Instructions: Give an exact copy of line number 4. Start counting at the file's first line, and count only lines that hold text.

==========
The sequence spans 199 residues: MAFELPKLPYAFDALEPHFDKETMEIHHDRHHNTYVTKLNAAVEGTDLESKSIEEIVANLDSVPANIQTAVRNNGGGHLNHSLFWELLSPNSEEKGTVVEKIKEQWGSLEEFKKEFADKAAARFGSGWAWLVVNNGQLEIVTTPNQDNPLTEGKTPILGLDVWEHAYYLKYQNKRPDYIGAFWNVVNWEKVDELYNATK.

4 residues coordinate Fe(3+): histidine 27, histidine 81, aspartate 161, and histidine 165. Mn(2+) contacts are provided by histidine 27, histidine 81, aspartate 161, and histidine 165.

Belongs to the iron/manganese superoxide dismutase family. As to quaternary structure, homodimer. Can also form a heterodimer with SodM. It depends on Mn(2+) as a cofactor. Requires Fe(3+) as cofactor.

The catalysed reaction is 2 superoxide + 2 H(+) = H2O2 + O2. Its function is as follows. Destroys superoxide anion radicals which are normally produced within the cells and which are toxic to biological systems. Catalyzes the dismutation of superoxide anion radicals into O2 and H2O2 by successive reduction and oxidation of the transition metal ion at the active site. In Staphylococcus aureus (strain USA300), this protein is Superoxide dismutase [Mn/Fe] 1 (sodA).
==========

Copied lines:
The catalysed reaction is 2 superoxide + 2 H(+) = H2O2 + O2. Its function is as follows. Destroys superoxide anion radicals which are normally produced within the cells and which are toxic to biological systems. Catalyzes the dismutation of superoxide anion radicals into O2 and H2O2 by successive reduction and oxidation of the transition metal ion at the active site. In Staphylococcus aureus (strain USA300), this protein is Superoxide dismutase [Mn/Fe] 1 (sodA).